6 Surprising Cases for Physical Therapists

While we usually don't see a connection between conditions such as urinary incontinence or vertigo and physical therapists, they can actually offer a solution for those problems. What's the explanation for this?
6 Surprising Cases for Physical Therapists

Last update: 06 August, 2019

Physiotherapy is very interesting if we look at it in detail. The extent of its treatments may even surprise us. In this article, we’ll talk about the most uncommon problems that physical therapists must resolve for their patients.

Usually, most incidents happen inside the emergency room. But physiotherapy, which tends to be a quiet branch of medicine, also covers problem areas that aren’t very common.

The field of action for physical therapists

The word physiotherapy comes from the Greek physis, which means ‘nature’; meanwhile, therapéia means ‘treatment’. It’s a health discipline that diagnoses, prevents and treats different ailments, injuries, fractures, and diseases, among other things. To do this, it uses a wide variety of techniques.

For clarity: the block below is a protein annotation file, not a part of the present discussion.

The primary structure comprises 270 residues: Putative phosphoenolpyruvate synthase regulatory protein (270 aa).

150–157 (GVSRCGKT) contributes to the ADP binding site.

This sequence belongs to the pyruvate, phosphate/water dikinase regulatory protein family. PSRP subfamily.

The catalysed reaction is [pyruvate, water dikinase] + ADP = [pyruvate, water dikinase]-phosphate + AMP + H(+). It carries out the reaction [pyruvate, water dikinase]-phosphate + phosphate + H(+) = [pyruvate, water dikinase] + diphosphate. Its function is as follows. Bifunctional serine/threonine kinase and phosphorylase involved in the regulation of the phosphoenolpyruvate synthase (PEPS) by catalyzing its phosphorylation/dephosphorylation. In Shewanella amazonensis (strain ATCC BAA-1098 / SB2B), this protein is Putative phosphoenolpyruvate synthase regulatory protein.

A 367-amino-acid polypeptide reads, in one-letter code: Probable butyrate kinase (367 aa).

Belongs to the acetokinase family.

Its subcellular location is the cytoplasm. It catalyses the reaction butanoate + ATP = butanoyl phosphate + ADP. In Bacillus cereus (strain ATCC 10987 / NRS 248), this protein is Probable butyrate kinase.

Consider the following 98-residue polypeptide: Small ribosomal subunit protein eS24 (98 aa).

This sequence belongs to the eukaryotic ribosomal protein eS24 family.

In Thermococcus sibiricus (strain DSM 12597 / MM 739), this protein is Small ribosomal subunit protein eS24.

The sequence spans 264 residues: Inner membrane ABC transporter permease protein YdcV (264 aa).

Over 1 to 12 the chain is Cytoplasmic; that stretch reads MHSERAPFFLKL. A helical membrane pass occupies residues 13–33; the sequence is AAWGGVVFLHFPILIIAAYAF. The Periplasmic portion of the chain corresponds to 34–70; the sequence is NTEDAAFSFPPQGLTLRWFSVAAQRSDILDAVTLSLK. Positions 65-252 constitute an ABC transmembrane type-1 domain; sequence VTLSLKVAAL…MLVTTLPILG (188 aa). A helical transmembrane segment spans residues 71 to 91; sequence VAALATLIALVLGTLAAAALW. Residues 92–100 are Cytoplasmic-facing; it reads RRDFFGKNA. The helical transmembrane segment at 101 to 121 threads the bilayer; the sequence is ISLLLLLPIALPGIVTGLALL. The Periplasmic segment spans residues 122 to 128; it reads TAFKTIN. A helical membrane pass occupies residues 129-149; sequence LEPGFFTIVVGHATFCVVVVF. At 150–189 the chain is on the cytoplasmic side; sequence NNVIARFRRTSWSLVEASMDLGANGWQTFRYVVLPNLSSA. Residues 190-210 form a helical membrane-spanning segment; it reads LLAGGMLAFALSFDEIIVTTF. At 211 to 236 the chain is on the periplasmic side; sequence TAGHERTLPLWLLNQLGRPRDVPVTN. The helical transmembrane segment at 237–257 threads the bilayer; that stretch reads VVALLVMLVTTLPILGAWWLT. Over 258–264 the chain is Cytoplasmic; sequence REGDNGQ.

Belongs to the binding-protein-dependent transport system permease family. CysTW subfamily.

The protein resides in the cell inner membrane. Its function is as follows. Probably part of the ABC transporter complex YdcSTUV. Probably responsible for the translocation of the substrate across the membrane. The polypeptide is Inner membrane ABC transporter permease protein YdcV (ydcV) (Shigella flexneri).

There are several graduate specialties such as sports physiotherapy, veterinary, pediatric and respiratory, among many others. Physiotherapy also intervenes in many pathologies from other clinical specialties. Some of them are pretty unusual diseases, such as the ones listed below:

1. Lymphedema

Lymphedema or lymphoedema is the inflammation caused by an obstruction in the lymphatic system. It can also affect the circulatory and immune systems. Symptoms usually appear in the arms and legs of the patient. Lymphedema can also appear after certain cancer treatments.

Physical therapists treat lymphedema through lymphatic drainage massages or wrapping techniques that decrease swelling.

A physical therapist massaging the leg of a patient
Image: blovver.com

2. Vertigo

Vertigo is when you feel that everything around you is moving or shifting, and it can happen even when you’re immobile. This is due to an alteration in the organs inside our ears that manage the nervous system and regulate our balance.

Physical therapists help with vertigo through therapy sessions designed for the cervical column and spine, since sometimes vertigo happens due to a lack of mobility in the spine or due to some sort of vascular compression. By using this type of therapy, they can treat the condition without prescribing any medication for the patient.

3. Urinary incontinence,

Urinary incontinence tends to be more common in women, and this may be due to several factors, such as a weak pelvic floor, pregnancy, childbirth, surgery or general deconditioning.

A physical therapist can help to strengthen the right muscles to fight incontinence. Usually, after identifying the affected muscles, they’ll use contraction or relaxation techniques, Kegel exercises or electric therapy.

A woman doing kegel exercises to strengthen her pelvic floor

4. Headaches, an unexpected problem for physical therapists